Mahesha, Maheśa, Maha-isha: 19 definitions
Mahesha means something in Hinduism, Sanskrit, Marathi, Jainism, Prakrit, Hindi. If you want to know the exact meaning, history, etymology or English translation of this term then check out the descriptions on this page. Add your comment or reference to a book if you want to contribute to this summary article.
The Sanskrit term Maheśa can be transliterated into English as Mahesa or Mahesha, using the IAST transliteration scheme (?).
Alternative spellings of this word include Mahesh.
Shilpashastra (iconography)Source: Wisdom Library: Elements of Hindu Iconograpy
This Maheśa (Mahēśa) has one face set with three eyes, the head adorned with a jaṭā-makuṭa, four arms, and is standing on a padmāsana. In tho of his hands are the mṛga and the paraśu and the remaining two hands are held in the abhaya and the varada poses. The Līlāmūrtis of the Maheśa are twenty-five in number and they are:—
- Dakṣiṇā-mūrti and
Again, from Maheśvara were produced the following:
- Rudradeva who is a thousandth portion of Maheśa;
- Viṣṇu who is one part out of a crore of Rudra;
- Brahmā who is one part out of a crore of Viṣṇu
- and the three luminaries the sun, the moon and the fire, from the three eyes of Maheśa;
- the wind from his nose; jñāna fro mhis mouth; Gaṇeśa from his neck;
- Ṣaṇmukha from his chest;
- fifty crores (!) of divine beings from his navel;
- and several crores (!) of ṛṣis from his hair.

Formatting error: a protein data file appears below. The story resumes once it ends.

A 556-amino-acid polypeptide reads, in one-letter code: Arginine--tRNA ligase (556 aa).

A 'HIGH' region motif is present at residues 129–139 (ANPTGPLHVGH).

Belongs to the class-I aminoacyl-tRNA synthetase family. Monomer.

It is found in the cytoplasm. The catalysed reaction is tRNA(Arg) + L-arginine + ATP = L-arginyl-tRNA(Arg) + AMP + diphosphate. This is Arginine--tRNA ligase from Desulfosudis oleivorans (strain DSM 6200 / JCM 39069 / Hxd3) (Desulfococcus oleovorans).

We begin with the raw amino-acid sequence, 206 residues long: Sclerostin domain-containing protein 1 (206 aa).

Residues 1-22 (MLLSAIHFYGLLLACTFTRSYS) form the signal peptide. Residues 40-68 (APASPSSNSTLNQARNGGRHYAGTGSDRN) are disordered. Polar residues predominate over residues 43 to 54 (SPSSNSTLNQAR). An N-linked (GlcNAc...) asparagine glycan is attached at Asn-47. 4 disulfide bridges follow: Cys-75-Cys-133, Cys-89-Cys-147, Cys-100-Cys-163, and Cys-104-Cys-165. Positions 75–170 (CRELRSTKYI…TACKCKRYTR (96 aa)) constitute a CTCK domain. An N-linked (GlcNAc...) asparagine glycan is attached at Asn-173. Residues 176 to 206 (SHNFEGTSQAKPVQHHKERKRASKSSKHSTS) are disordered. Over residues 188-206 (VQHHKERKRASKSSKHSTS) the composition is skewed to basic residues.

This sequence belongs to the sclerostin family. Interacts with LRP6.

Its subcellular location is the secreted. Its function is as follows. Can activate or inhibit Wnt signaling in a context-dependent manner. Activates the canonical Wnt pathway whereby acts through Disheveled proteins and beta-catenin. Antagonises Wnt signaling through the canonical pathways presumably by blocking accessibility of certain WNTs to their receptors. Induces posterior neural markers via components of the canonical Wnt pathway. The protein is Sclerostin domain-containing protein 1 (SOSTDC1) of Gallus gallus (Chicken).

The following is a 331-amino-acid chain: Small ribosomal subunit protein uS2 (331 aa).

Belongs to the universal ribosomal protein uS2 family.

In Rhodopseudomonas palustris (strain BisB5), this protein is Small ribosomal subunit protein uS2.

(Note on crore—from Hindi karoṛ, based on Sanskrit koṭi ‘ten millions’.)
Shilpashastra (शिल्पशास्त्र, śilpaśāstra) represents the ancient Indian science (shastra) of creative arts (shilpa) such as sculpture, iconography and painting. Closely related to Vastushastra (architecture), they often share the same literature.
Purana and Itihasa (epic history)Source: archive.org: Puranic Encyclopedia
Maheśa (महेश).—An incarnation of Śiva. When once Vetāla, his gatekeeper was born on earth, Śiva and Pārvatī incarnated as Maheśa and Śāradā on earth. (Śatarudra Saṃhitā, Śiva Purāṇa).Source: archive.org: Shiva Purana - English Translation
Maheśa (महेश) is an epithet of Śiva, according to the Śivapurāṇa 2.2.15. Accordingly as Brahmā narrated to Nārada:—“[...] On arrival there, after paying respects to the lord [Śiva] with great excitement we lauded Him with various hymns with palms joined in reverence. The Devas said: [...] Obeisance to Thee, O lord, from whom the mobile and the immobile beings have originated. Obeisance to the great Puruṣa, Maheśa, the supreme Īśa and the great Ātman”.
The Purana (पुराण, purāṇas) refers to Sanskrit literature preserving ancient India’s vast cultural history, including historical legends, religious ceremonies, various arts and sciences. The eighteen mahapuranas total over 400,000 shlokas (metrical couplets) and date to at least several centuries BCE.
Shaivism (Shaiva philosophy)Source: Shodhganga: Iconographical representations of Śiva
Maheśa (महेश).—From the 1/1000 part of Karmeśa comes Maheśa, to whom the functions of creation, sustenance, absorption concealment and grace are ascribed. He is known in different forms.
Shaiva (शैव, śaiva) or Shaivism (śaivism) represents a tradition of Hinduism worshiping Shiva as the supreme being. Closely related to Shaktism, Shaiva literature includes a range of scriptures, including Tantras, while the root of this tradition may be traced back to the ancient Vedas.
Rasashastra (chemistry and alchemy)Source: Wisdom Library: Rasa-śāstra
Maheśa (महेश) or Maheśarasa is the name of an Ayurvedic recipe defined in the fifth volume of the Rasajalanidhi (chapter 10, Śūla: pain in the belly). These remedies are classified as Iatrochemistry and form part of the ancient Indian science known as Rasaśāstra (medical alchemy). However, since it is an ayurveda treatment it should be taken with caution and in accordance with rules laid down in the texts.